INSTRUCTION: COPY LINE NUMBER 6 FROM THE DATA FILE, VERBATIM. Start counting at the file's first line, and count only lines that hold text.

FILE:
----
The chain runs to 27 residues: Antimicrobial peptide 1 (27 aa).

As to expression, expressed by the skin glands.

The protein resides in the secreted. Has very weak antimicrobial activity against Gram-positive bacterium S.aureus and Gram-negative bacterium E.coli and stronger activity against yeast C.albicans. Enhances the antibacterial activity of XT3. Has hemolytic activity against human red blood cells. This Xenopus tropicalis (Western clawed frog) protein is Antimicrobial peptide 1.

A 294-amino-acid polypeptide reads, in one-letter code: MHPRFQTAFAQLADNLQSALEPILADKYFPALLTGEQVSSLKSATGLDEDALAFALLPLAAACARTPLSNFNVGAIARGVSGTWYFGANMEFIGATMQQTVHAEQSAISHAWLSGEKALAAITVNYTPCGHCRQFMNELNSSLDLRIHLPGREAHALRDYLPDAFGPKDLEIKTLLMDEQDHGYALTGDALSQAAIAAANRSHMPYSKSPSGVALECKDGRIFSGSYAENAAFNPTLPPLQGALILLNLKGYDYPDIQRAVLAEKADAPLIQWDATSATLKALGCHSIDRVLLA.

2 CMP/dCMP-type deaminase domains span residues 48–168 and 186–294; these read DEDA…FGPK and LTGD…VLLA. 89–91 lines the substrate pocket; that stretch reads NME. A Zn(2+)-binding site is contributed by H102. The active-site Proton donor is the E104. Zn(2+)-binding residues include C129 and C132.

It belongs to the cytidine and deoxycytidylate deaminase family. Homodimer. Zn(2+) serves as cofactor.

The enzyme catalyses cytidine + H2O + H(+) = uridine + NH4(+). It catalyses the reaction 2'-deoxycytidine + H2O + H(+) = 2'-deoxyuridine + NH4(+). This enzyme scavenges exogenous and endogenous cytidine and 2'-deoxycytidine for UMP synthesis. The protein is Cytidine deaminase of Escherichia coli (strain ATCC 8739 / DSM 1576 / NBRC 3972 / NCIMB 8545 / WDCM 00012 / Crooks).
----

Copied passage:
It belongs to the cytidine and deoxycytidylate deaminase family. Homodimer. Zn(2+) serves as cofactor.